When the box office receipts cleared the air, Batman did several things: It revitalized interest in Batman in a mass way that hadn’t been there (except when news got out that Robin would be killed off in the comic books in 1988); it started a huge movie franchise for Warner Bros., who’d sold the film rights to Superman after Superman III; it gave DC Comics a popular film franchise character to capitalize on, something that hadn’t happened since around Superman III (because 1988’s Superman IV: The Quest for Peace was a turkey in every way); and it gave Tim Burton a shot at the big leagues. Up until this movie, Burton was the quirky director of quirky films that turned in a profit. After this movie, he was Tim Burton, the director of Batman. It allowed him to make what could arguably be called his most important movie, Edward Scissorhands.
The even bigger side effect, I think, is that the success of Batman brought a generation of kids to comic books that might have neglected them beforehand. Sure, the mid-to-late-1980s are filled with important comic books that showed the artform as something more than just throwaway entertainment. Names like Frank Miller, Alan Moore, Grant Morrison, and Neil Gaiman became household names for people who read a lot. If you were a reader, chances are you saw articles about Batman: The Dark Knight Returns, Watchmen and V for Vendetta, Batman: Arkham Asylum, and The Sandman and may have been interested in them. But the huge success of the movie Batman brought kids like me into comic book shops for the first time to not only buy the various (and plentiful) Batman comics that existed, but got them interested in other titles. It even made comic books seem like a possible career path. I think that without Batman, I might not be writing this. Batman got me to look at comics again, to read them again, to go to the local comic book shop every Saturday, to want to draw and write them. This eventually got me into the local Waldenbooks, which eventually led me to buy The Shining by Stephen King, which made me want to ditch the art thing and just write.
With Batman, Warner Bros. had a new hit that could become a franchise. So of course, it wasn’t long before they approached Tim Burton about a sequel. And fresh off the success of Edward Scissorhands, he said yes.
From Gotham to Gautham: Batman: The Movie (1966)
Twenty-seven years after Batman first appeared on the comic book page and seventeen years after he last appeared on the silver screen, 20th Century Fox released Batman to theaters. Of course, this wasn’t a new Batman on film, but rather a spin-off movie of the popular television series, the first season of which had aired between January and June of 1966. The loud colors, tongue-in-cheek humor, and satire made teenagers and young adults dig the show, while the same colors, action, and cool gadgets made younger viewers rediscover Batman.
The popularity of the TV series, which only lasted three seasons between January 1966 and June 1968, kept it in reruns and was my first live-action Batman in the late-1970s/early-1980s. The show aired nearly every day and like The Adventures of Superman starring George Reeves, in this time before cable television had taken a grasp on the world, it was common for these holdover shows to air a lot. To me, Adam West’s Batman and Burt Ward’s Robin were Batman and Robin for a great many years. When my father brought home Batman comic books, I couldn’t understand why Batman’s ears were so long and I couldn’t see his eyes. So I drew the eyes in. I remember playing with my Mego Pocket Superheroes Batman and Robin and mimicking the horns that played every time Batman or Robin punched someone in their brawls.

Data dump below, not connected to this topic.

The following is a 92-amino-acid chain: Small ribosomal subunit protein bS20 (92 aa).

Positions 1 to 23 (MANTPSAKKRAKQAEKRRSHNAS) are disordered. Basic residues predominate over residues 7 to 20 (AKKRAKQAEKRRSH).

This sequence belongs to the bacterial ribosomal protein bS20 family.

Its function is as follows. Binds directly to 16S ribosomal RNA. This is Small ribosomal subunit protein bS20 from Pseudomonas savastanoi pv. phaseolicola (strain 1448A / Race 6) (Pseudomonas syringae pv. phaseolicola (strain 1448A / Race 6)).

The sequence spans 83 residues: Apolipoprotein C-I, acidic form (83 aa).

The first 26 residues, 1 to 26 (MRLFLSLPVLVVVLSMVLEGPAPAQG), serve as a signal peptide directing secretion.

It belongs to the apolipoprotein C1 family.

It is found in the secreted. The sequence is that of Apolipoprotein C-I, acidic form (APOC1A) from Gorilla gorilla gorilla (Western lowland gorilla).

Batman: The Movie seemed to air on Sundays. Not every Sunday, but once or twice a year, usually on channel 56, out of Boston. It was cause célèbre. It had four of the best Batman villains, the Batmobile, Batboat, Batcycle, and Batcopter, and an exploding shark! And don’t even get me started on the bomb!
And I sometimes wonder why I didn’t have more friends when I was a little kid.
The cast is pretty good. Adam West and Burt Ward look like Batman and Robin and Bruce Wayne and Dick Grayson. Granted, West may have been able to work out a little for the role, but overall, his jaw is pretty Batmanish and he looks physically able to do some stuff. Burt Ward looked young enough to be, if not a boy, definitely a teenager. They also seem to really enjoy being these heroes. They relish the dialogue and silliness of it, but never give in to it. They play it absolutely straight.
Cesar Romero, Burgess Meredith, Lee Meriwether, and Frank Gorshin play the Joker, the Penguin, Catwoman, and the Riddler in a delightfully frantic way. They seem to understand what the show was about and seem to enjoy their roles, chewing up the scenery as they go. Romero as the Joker, even though he wouldn’t shave his mustache, is perfect. He represents the Joker’s lighter days from the 1950s and into the 1960s, when the Comics Code Authority were at their height. Meredith as the Penguin is phenomenal. He is the leader of the group of villains and is somehow simultaneously mean and hilarious. As the Penguin, there’s a gleam in his eye and you both fear and love him. Lee Meriwether stands in for Julie Newmar, who had prior obligations and couldn’t reprise her television role for the movie. Meriwether is excellent as Catwoman. She slinks across the screen, playing verbal ping-pong with Adam West. The Catwoman is pretending to be a Russian reporter and Bruce Wayne definitely has a thing for her. It’s great.
I actually want to single out Frank Gorshin as The Riddler. He’s the best of the villains in this movie, though he’s not given as much to do as The Penguin or Catwoman. He’s off-the-wall one moment and then very dark, even scary, the next, only to return to his hyperactive ways. Of all the villains, Gorshin makes the Riddler seem the scariest. His face can go from dead serious one moment, to insane laughter and glee. Perfection.